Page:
I’m spotlighting the new apexart exhibition "The Permanent Way" on The Modern Art Notes Podcast this week. The exhibition looks at at the continuing impact of the railroads on the way American artists look at landscape. The exhibition is on view through July 28.
One of the topics I cover with each of my two guests — curator Brian Sholis and artist Mark Ruwedel — is the impact 19th-century photographers such as Carleton Watkins had on the railroad, tourism and on migration to the West. Many of the big railroads, such as the Union Pacific, employed photographers to help promote their lines. Their pictures were widely disseminated in the media, through fairs and exhibitions and anywhere else the railroads could share them.
Watkins didn’t do a lot of work directly for the railroads, but he was related to Big Four boss Collis P. Huntington and he certainly worked in their orbit. One of Watkins’s few apparently explicit railroad commissions was this picture, which he took late in his career for the Southern Pacific. It shows the Tehachapi Loop, one of the marvels of 19th-century railroad engineering. Watkins emphasized The Loop by etching it onto his negative.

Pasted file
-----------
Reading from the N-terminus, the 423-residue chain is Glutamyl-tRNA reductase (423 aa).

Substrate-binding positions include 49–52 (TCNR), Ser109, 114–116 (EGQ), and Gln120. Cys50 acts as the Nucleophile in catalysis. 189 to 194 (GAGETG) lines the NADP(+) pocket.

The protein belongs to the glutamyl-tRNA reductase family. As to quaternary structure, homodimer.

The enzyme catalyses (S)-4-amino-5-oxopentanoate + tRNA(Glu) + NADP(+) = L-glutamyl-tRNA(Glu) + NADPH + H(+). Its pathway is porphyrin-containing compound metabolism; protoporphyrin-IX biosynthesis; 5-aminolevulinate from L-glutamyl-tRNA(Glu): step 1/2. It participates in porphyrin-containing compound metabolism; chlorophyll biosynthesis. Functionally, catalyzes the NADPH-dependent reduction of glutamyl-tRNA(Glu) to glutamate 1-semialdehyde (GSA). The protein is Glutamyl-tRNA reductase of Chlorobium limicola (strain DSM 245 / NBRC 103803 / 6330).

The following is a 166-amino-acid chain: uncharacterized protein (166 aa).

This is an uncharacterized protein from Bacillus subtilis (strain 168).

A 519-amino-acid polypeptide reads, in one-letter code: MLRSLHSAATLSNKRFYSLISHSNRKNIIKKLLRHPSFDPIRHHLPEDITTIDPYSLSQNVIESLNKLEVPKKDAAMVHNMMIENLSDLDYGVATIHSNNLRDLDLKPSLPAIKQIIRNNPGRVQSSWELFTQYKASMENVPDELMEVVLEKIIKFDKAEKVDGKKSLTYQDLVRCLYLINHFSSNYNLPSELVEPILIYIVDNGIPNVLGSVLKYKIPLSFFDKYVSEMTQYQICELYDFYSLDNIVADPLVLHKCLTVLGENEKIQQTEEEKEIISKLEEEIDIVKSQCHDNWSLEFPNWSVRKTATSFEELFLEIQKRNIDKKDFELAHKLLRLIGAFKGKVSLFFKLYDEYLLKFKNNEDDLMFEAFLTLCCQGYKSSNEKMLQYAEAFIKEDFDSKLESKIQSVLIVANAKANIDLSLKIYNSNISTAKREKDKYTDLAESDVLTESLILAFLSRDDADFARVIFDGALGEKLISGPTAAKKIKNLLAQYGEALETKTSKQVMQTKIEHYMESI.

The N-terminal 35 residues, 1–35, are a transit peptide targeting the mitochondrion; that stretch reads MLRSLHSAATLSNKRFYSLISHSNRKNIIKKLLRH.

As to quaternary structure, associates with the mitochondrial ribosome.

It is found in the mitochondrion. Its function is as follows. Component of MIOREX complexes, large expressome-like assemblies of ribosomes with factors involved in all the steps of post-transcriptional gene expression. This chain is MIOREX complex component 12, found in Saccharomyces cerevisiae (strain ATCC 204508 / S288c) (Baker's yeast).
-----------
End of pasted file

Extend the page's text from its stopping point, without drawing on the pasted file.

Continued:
This and other late Watkins pictures were discussed on Episode No. 8 of The MAN Podcast, when Watkins expert Jennifer A. Watts of The Huntington Library joined me. It’s one of my favorite shows.
Image; Carleton Watkins, The Loop, c. 1878. Click here to see a much larger scan via Calisphere. Collection of The Bancroft Library at the University of California, Berkeley.